You can find the rules for posting and qualifications here.

    Your post has been deleted.
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  9. #9
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    Sometimes a good compromise, if you have a outdoor temp sensor, is to run lower airflow below about 40F to maintain higher temps.

  10. #10
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    Sep 2011
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    Nj and Delaware
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    Thanks for the tip motoguy128

    Can this fan speed trim be automated based on OAT through the Goodman CTK03 T/S? I have an outdoor sensor that is used to lockout the resistance heat above 30* .
    I saw settings for fan trim for the Heat Pump and separate trim adjustments for the Aux heat but did not see any rule that could be used to set fan speed based on OAT. Now if this thing had an AB MicroLogix controller attached....... I could really screw it up!.

  11. #11
    Join Date
    Jan 2009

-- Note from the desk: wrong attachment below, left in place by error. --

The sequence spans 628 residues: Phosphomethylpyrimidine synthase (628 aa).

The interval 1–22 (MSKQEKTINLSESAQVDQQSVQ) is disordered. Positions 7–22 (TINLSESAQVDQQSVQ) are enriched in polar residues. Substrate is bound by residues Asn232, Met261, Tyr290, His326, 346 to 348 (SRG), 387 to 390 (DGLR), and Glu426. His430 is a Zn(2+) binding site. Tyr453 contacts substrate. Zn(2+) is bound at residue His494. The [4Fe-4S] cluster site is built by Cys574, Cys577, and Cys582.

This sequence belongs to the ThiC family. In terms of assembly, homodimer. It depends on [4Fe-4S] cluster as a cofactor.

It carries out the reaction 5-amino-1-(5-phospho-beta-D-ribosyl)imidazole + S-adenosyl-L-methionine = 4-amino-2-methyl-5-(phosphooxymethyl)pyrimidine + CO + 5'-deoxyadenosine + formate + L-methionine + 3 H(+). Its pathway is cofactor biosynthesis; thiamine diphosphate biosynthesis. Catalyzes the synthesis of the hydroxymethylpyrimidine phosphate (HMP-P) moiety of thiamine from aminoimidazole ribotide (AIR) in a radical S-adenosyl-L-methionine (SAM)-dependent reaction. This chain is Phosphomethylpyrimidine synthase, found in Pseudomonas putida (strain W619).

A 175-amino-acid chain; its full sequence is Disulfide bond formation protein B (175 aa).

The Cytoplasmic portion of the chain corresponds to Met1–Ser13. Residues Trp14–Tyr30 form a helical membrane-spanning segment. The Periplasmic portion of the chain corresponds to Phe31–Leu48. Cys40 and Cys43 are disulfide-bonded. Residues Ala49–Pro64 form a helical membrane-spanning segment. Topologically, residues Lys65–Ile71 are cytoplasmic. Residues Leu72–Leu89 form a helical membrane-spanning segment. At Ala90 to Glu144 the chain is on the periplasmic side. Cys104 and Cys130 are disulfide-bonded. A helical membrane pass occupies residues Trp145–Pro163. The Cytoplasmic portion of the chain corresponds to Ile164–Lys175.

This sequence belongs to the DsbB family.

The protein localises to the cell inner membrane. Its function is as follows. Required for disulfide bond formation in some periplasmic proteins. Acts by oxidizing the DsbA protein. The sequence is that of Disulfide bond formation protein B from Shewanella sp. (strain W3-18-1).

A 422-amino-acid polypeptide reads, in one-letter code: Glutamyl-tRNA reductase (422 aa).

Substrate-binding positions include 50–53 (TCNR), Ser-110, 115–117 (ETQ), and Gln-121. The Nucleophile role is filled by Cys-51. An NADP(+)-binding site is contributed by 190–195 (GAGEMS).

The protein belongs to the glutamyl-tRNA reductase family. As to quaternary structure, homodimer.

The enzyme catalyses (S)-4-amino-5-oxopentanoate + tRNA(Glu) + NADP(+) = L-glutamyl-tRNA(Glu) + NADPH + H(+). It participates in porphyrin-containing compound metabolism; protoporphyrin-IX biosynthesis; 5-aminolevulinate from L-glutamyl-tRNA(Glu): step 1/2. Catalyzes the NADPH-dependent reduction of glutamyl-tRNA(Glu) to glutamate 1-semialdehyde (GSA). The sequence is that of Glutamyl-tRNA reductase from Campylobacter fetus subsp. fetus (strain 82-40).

Location
    Keokuk, IA
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    I took a look at hte intsallation manual. Lots of settings, and yes you can change airlfow all the time, but I'm not seeing the ability to lower it based on outdoor temperature.

    I agree, is you have a PLC on these things, you could do all sorts of intersting controls if you have a good imagination.

  12. #12
    Join Date
    Jun 2001
    Location
    Moore, Oklahoma, United States
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    Was the heat pump on stage 1 or 2 when you got the 825CFM reading? CFM will be lower on stage 1, 825 on low speed is great.

  13. #13
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    It was on low stage. I am thinking ahead to when the OAT gets down in the 20* range and the nominal register discharge temp drops to 85-87* range.